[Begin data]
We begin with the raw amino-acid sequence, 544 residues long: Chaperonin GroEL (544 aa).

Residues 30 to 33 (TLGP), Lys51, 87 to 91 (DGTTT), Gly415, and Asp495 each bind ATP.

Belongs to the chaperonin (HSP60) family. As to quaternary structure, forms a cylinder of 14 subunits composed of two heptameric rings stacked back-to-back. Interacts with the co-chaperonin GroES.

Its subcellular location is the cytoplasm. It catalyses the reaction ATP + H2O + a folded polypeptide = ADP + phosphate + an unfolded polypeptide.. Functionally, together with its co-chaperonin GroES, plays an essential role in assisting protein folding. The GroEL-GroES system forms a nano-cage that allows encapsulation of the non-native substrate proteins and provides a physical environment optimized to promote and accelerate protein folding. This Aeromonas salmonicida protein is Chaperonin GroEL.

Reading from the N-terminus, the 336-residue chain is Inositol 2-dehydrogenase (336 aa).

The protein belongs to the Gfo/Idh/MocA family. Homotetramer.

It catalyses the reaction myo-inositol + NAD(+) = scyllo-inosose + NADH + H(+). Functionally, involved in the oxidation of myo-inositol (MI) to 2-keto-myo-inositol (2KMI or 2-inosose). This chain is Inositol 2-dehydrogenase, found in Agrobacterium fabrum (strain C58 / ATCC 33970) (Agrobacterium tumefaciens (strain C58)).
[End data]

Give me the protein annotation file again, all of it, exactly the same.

We begin with the raw amino-acid sequence, 544 residues long: Chaperonin GroEL (544 aa).

Residues 30 to 33 (TLGP), Lys51, 87 to 91 (DGTTT), Gly415, and Asp495 each bind ATP.

Belongs to the chaperonin (HSP60) family. As to quaternary structure, forms a cylinder of 14 subunits composed of two heptameric rings stacked back-to-back. Interacts with the co-chaperonin GroES.

Its subcellular location is the cytoplasm. It catalyses the reaction ATP + H2O + a folded polypeptide = ADP + phosphate + an unfolded polypeptide.. Functionally, together with its co-chaperonin GroES, plays an essential role in assisting protein folding. The GroEL-GroES system forms a nano-cage that allows encapsulation of the non-native substrate proteins and provides a physical environment optimized to promote and accelerate protein folding. This Aeromonas salmonicida protein is Chaperonin GroEL.

Reading from the N-terminus, the 336-residue chain is Inositol 2-dehydrogenase (336 aa).

The protein belongs to the Gfo/Idh/MocA family. Homotetramer.

It catalyses the reaction myo-inositol + NAD(+) = scyllo-inosose + NADH + H(+). Functionally, involved in the oxidation of myo-inositol (MI) to 2-keto-myo-inositol (2KMI or 2-inosose). This chain is Inositol 2-dehydrogenase, found in Agrobacterium fabrum (strain C58 / ATCC 33970) (Agrobacterium tumefaciens (strain C58)).